“Today is my special day, right?” Liam asked with stinky morning breath, as I snuggled next to him.
“Yes, baby, but we gotta brush those teeth first,” I said while waving my hand dramatically pretending to waft the smell away. Liam started to tackle me to share more of his stinky breath until we both broke out in giggles.
I wake up every morning and crawl into his twin bed for cuddles. He plays with my hair like he has since he was a baby. He would grab handfuls of knotty brown locks while feeding and then fall asleep in my arms, his tiny hands still clutching strands of my hair. As he grew, he would twirl my hair around his chubby little fingers while looking up into my eyes like I was the most beautiful thing he’d ever seen.
Now in the mornings, he sleepily asks about the plans for the day with those inquisitive liquid brown eyes that warm my soul. He squeezes my neck for “snugs” and kisses me on both cheeks and my forehead. (he’s done that for years to Collin and me) It’s one of the most important parts of my day, and it’s only like seven minutes.
My older kids aren’t up for much cuddling these days, but I wake them with annoying sing song voice and send the dogs in for morning face licks.
And, it was a special day.
Today was trial assessment day, and I was feeling sick to my stomach with nerves. What if Liam couldn’t get up off the ground in under 10 seconds? What if he couldn’t swallow a pill after our week of practice? What next if this trial didn’t work for us? What if he got in and ended up on a placebo for a year? Would that harm him to delay treatment? If you’ve done any reading about clinical trials, the criteria is very strict and they are very competitive to get those few available slots. Parents are willing to risk putting their kids through all of the testing, all of the medication required not knowing if they are on a placebo drug. That’s how desperate we are for miracle drug. For me, it’s the hope we will roll over to the medicine after the trial year if all goes as planned. But that’s a risk, a possible year with no intervention.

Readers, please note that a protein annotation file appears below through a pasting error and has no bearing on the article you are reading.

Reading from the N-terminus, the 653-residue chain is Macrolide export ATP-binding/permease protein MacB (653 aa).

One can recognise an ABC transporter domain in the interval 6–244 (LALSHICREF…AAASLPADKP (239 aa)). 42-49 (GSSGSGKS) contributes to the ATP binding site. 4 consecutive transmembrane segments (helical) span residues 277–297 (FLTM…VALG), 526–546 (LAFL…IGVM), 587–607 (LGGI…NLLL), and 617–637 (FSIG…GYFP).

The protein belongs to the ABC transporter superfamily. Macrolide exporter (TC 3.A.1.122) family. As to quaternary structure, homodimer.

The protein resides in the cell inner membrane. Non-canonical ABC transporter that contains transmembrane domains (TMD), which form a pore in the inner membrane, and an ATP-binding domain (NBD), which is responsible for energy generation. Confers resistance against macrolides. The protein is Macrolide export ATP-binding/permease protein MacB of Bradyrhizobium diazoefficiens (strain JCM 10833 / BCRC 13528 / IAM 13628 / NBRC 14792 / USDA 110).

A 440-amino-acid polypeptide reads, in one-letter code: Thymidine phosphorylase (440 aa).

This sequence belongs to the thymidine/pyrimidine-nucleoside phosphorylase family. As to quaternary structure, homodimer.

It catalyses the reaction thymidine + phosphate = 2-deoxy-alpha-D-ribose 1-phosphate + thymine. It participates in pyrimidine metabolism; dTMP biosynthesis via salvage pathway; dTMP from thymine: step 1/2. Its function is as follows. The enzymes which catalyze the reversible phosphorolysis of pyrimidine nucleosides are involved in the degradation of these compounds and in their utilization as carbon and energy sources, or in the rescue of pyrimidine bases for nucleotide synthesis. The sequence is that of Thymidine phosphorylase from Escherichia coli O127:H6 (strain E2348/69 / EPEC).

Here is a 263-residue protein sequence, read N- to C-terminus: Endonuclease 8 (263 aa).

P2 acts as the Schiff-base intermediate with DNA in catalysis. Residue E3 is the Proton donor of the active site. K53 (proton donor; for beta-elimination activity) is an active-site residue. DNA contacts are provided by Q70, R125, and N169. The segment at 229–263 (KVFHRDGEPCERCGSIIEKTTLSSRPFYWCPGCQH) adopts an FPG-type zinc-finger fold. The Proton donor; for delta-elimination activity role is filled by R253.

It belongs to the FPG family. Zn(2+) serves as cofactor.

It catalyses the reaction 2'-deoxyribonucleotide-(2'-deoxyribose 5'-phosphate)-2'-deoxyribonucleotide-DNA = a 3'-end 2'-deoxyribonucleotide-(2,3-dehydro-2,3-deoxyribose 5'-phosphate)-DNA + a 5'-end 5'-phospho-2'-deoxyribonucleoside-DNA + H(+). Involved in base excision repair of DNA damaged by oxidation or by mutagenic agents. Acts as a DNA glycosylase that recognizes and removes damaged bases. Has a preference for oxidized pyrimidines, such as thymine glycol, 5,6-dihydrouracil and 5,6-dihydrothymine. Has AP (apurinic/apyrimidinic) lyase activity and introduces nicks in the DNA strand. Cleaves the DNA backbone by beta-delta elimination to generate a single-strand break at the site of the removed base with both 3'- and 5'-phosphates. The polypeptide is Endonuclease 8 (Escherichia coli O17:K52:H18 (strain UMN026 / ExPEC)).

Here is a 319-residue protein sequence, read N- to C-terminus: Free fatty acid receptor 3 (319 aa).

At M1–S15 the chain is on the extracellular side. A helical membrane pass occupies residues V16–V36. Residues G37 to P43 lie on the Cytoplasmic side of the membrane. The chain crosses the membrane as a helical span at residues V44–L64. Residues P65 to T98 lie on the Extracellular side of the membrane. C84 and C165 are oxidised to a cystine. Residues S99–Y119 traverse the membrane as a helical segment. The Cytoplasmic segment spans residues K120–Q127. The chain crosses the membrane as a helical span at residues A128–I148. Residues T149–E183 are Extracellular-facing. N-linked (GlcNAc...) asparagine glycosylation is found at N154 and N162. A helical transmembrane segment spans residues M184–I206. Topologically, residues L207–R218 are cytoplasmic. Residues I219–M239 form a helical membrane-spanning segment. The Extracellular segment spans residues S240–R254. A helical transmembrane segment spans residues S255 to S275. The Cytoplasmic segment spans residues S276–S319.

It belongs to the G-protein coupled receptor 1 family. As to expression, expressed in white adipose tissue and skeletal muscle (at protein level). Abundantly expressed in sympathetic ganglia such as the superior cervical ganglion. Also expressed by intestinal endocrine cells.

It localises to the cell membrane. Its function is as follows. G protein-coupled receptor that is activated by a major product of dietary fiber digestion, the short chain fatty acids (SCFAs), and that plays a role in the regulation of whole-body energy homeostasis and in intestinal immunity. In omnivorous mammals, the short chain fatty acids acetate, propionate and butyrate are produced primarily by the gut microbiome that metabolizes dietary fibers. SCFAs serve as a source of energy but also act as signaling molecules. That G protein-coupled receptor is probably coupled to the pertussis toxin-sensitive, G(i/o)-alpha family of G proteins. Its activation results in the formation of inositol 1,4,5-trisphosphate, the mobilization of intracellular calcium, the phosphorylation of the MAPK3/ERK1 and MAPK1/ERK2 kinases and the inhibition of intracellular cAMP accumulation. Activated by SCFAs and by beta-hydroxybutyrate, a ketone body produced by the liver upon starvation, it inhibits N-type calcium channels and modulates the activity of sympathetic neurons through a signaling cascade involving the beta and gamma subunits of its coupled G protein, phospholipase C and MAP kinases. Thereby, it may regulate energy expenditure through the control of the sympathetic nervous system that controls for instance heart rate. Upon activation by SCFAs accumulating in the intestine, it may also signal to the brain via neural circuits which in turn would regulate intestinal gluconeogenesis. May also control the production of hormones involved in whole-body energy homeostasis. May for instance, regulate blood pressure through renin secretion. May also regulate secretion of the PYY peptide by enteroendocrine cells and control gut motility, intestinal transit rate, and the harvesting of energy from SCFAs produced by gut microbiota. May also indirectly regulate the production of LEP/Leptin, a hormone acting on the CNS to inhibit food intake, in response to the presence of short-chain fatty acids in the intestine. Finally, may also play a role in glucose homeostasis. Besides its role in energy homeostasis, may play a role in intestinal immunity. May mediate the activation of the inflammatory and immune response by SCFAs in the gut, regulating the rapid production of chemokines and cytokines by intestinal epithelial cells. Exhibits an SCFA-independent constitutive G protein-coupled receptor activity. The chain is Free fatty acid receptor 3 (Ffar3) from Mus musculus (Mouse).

My brain was firing on all cylinders, but all Liam could think about was getting through the tests so he could go to Five Below to spend money and so he could have lunch with grandpa. I was just talking in circles to my ever-patient parent partner and husband, Collin, and he nodded along saying a repetitive cycle of positive words, as he had for seven straight days. He wasn’t annoyed, though he had every right to be.
Dad and Collin flanked me, providing me the balance I needed if I fell to either side, as we walked in through the doors. And, Liam, of course was as joyful as ever, planning how he’d spend the $100 he would get for trying his very best and being a good listener. I’m sure a few parents just threw their hands in the air thinking I bribed my son. This is new parenting territory for us and things we are asking of him you don’t ask of 6-year-old kids. I’m just throwing all those damn parenting books out the window and doing my best to navigate these new, rough waters.
Registering didn’t help my nerves.
I expected smiles and rainbows from everyone at the children’s hospital, at least when we were greeted. BUT, the self-kiosk wouldn’t work for us because we were there for a trial. So we went to the registration desk. The person at the desk didn’t know anything about our trial after looking up our information. So, let’s follow that – we can’t self-check in at the kiosk because of the trial yet the person at the registration desk mere steps away from that very kiosk doesn’t know anything about our being in a trial. She said we can’t go up until we pay $300 for today’s visit. We reminded her, we are in a clinical trial, that’s why we had to come to the desk, and they pay for everything. Person would not budge and made us pay, even though we knew they would have to reimburse us, she refused to let us go up without paying. And, we paid. Just imagine if we didn’t have good insurance or the ability to pay at that point in time. I get it, they are new to trials here, but that means you take a minute, make a few calls and figure it out with us. Not just shame us for not paying until we do. This person and these processes serve a critical role in access to life-saving healthcare for kids, and I have to say the process is broken.